How to build reactive systems with Unity ECS: Part 1

Table of Contents

Why do you need reactive systems?

Your systems don’t live alone all by themselves. What one system changes, may be of interest for another system.  For example, if you build a strategy game you will most likely need to know where your units are in the game world. If your game world is a 2D grid, you could realize this with a GridPosition component that looks like this:

public struct GridPosition {
    public int2 Value;

For many use cases you will need to answer this question: “Is there a unit at Position X?”. To answer this question, you could iterate all the units in your game and find out by looking at their GridPosition components. However, if you do this every frame, you may get performance problems if you have a lot of units. You can solve this by creating a cache where you can look up a position and see if there is a unit there. But you need to keep this cache up to date whenever a unit changes position. How could you do this?

Approach 1: Send messages

One way of solving this, is to send a message whenever you change the position of a unit. Your cache system could then process this message and update the cache. This has its drawbacks though:

  • You need to remember to send the message every time you change the position of a unit. There may be a lot of different use cases where you do this (e.g. simple movement, special abilities like teleports, portals in your game world, etc.). So it’s easy to forget sending the message. This will introduce subtle bugs as your cache becomes stale and you may not even realize it until a few minutes later. Then it is very hard to trace back why your cache has incorrect data in it.
  • When you update the positions of a lot of units, you will send out a lot of events. This makes batch-handling of the changes difficult as you never know how many change events you get and you may do more work than necessary.

Approach 2: Use reactive systems

A better way of solving this problem is to use reactive systems. Such systems allow you to react on changes to entities while avoiding the problems you get with an event-based approach. That being said, events have their place, but this is a topic for another time. So how can you detect and react on changes to your entities? Unity ECS allows you to detect several conditions:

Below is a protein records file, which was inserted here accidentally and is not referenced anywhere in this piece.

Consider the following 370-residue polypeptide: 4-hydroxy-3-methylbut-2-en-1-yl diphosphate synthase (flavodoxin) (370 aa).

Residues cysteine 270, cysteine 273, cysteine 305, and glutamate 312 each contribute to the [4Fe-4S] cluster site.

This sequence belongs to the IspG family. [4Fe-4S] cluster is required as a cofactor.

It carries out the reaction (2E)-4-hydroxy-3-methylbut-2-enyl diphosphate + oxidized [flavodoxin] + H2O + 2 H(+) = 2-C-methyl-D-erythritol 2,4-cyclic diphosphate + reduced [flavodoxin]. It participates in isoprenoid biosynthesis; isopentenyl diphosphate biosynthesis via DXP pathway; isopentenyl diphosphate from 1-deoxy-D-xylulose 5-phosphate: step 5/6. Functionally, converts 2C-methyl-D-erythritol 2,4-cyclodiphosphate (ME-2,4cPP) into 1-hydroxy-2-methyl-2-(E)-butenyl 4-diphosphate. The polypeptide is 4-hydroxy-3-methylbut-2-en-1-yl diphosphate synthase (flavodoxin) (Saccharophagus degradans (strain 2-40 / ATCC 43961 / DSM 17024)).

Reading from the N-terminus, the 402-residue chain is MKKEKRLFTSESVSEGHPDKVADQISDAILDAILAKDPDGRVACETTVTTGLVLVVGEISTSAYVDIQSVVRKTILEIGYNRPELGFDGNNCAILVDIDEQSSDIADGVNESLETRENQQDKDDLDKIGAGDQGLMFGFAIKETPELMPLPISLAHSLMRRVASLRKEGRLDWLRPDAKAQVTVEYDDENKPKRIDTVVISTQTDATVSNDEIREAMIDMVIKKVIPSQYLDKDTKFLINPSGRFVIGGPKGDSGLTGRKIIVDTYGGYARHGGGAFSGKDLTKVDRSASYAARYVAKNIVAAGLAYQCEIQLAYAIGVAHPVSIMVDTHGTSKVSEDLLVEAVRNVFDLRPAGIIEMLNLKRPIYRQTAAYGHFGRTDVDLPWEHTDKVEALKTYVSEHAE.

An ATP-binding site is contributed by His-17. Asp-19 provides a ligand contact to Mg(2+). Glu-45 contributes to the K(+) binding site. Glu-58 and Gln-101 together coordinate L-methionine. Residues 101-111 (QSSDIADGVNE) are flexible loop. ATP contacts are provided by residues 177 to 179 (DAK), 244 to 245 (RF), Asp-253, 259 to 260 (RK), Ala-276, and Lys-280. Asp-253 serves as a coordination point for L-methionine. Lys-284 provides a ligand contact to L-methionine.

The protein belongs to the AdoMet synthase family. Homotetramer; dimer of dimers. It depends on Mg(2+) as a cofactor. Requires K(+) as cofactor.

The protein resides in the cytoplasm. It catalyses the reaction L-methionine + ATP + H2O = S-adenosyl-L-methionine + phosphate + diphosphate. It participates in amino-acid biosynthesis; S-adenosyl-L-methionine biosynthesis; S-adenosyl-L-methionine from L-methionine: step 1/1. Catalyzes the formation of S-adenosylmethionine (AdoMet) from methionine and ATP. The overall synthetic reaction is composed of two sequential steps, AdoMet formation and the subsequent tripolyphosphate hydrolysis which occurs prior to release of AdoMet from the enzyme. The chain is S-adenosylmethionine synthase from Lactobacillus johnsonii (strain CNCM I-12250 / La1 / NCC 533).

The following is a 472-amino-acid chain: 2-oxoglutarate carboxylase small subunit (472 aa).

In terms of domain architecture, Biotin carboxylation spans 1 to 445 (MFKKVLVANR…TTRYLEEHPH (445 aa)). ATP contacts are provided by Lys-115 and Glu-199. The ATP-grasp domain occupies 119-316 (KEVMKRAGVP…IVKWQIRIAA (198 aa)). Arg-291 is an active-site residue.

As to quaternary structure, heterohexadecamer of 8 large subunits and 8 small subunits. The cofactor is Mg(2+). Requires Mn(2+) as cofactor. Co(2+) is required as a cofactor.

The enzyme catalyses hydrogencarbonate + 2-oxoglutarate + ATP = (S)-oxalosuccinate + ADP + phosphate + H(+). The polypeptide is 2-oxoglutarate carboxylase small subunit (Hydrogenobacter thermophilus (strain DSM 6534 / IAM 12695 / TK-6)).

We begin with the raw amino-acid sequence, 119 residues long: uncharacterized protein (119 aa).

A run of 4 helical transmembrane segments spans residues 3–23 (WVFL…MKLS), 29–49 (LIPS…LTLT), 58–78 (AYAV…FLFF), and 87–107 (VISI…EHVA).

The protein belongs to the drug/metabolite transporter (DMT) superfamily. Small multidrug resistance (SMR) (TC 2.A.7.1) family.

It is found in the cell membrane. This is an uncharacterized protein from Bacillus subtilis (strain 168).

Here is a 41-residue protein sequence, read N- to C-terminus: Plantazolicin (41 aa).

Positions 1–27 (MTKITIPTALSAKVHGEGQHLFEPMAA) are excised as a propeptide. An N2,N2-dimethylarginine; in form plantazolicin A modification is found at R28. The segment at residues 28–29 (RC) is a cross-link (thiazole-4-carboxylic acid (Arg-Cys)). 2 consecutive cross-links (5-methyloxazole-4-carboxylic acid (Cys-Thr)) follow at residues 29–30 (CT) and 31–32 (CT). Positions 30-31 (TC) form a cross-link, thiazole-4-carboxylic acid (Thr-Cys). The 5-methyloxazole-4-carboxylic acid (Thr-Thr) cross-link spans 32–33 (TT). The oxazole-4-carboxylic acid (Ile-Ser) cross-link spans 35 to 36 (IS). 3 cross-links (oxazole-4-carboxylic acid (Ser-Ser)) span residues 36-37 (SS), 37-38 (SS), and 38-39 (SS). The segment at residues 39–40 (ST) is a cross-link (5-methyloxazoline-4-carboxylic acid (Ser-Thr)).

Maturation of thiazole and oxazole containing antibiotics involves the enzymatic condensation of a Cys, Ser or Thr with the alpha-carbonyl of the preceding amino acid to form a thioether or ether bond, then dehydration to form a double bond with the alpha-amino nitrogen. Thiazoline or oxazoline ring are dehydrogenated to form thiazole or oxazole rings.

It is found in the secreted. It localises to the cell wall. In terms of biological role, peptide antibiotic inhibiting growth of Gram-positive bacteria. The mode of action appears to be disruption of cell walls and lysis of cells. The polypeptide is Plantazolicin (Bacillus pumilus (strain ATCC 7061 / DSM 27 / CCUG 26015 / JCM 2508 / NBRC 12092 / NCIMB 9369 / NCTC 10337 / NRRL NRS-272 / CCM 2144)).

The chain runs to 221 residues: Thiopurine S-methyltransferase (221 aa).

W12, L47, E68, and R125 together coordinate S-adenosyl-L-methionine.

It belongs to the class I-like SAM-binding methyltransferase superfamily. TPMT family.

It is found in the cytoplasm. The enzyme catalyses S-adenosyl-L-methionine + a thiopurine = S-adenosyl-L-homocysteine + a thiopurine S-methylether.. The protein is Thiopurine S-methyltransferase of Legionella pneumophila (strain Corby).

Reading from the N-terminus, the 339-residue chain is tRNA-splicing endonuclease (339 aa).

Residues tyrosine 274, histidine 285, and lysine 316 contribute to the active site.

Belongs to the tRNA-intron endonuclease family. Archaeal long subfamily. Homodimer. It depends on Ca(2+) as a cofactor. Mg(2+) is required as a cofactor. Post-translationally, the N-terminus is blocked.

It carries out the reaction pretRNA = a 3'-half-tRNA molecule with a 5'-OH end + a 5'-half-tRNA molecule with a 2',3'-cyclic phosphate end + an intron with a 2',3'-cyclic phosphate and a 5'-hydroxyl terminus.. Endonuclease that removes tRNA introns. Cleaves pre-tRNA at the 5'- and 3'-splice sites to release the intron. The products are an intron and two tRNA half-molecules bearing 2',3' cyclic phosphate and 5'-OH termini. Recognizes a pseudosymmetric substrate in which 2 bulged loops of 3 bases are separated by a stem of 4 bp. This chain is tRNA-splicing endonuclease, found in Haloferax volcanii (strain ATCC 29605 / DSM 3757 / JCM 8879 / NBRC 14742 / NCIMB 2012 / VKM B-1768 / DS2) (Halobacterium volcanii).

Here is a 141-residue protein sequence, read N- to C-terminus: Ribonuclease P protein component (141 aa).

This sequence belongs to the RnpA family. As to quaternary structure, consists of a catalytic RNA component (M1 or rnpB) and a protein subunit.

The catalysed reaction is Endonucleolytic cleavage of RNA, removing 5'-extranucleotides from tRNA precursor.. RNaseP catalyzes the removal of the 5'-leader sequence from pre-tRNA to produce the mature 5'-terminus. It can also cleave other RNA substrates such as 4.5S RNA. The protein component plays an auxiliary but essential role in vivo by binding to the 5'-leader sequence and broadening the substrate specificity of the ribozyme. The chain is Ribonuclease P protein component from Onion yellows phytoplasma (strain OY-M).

• something created an entity
  • something destroyed an entity
  • something added a component to an entity
  • something has removed a component from an entity
  • something changed the values of a component

The first four cases are all done in a very similar and easy (though not exactly straightforward) way, while the last one is more complicated. All the first four cases boil down to detection of an added or removed component and this part will focus on these cases. The fifth case needs some more explanation, I will cover it in part 2.

Detecting created entities

To detect created entities, you will use an EntityQuery.  In this example you want to add all units to the cache that have both, a GridPosition and a Unit component. You can write an entity query for this:

_unitsToAdd = Entities

Look at this for a second and you realize that this query will not cut it. While it gives you all the entities you are interested in, it will also give you entities you have already in your cache. But you are only interested in the newly created ones. The EntityQuery doesn’t seem to have a facility for achieving this. When you think about this a while you may come up with the question “What does ‘newly created’ mean?”. Does it mean entities created in this frame? Or in the last frame? What if the definition is not useful for my use case? For the cache use case you really don’t care who created the entity in which frame, you only care about if it is in the cache or not.

You can add a marker component to your entity once you add it to the cache. Let’s call this component IsInCache. It could look like this:

public struct IsInCache : IComponentData {}

In the code where you fill the cache, you add the marker component to the entity:

PostUpdateCommands.AddComponent(entity, new IsInCache());     

With this marker component in place, you can now search for units that are not yet in your cache:

_unitsToAdd = Entities
    // all units without this component